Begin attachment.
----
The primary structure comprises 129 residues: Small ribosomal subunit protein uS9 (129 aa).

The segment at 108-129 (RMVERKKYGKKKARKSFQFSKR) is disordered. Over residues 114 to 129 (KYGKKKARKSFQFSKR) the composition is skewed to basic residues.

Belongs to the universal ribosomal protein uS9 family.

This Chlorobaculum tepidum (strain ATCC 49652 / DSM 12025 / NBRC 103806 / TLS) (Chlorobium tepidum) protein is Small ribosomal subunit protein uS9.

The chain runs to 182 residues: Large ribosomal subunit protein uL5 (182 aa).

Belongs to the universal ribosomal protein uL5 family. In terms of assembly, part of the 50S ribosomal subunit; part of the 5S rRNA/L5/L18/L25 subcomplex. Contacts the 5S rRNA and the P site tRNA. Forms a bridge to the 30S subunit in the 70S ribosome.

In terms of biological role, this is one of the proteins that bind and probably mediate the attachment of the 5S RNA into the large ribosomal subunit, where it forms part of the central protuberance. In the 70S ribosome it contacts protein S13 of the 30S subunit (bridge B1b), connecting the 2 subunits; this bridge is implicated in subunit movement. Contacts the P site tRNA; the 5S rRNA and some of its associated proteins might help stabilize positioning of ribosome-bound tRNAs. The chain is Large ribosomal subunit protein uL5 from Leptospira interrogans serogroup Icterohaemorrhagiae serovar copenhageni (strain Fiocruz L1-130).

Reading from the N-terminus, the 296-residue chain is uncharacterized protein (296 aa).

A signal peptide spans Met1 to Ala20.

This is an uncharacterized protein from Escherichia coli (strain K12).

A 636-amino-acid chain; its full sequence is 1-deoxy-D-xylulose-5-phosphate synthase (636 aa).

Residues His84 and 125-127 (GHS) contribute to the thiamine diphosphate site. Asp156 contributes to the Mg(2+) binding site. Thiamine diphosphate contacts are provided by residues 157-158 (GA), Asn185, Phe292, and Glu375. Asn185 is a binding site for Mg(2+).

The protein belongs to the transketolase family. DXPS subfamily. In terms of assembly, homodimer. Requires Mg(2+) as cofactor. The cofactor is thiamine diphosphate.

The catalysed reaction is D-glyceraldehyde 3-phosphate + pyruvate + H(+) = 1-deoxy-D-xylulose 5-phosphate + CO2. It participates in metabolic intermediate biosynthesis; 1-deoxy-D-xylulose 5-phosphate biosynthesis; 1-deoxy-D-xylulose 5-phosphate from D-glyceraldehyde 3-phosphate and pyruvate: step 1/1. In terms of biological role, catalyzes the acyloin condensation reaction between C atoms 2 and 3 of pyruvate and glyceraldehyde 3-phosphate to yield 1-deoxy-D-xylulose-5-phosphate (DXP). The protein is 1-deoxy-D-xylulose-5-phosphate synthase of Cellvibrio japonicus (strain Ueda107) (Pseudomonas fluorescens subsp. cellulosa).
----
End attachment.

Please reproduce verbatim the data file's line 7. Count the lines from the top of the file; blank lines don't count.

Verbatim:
In terms of biological role, this is one of the proteins that bind and probably mediate the attachment of the 5S RNA into the large ribosomal subunit, where it forms part of the central protuberance. In the 70S ribosome it contacts protein S13 of the 30S subunit (bridge B1b), connecting the 2 subunits; this bridge is implicated in subunit movement. Contacts the P site tRNA; the 5S rRNA and some of its associated proteins might help stabilize positioning of ribosome-bound tRNAs. The chain is Large ribosomal subunit protein uL5 from Leptospira interrogans serogroup Icterohaemorrhagiae serovar copenhageni (strain Fiocruz L1-130).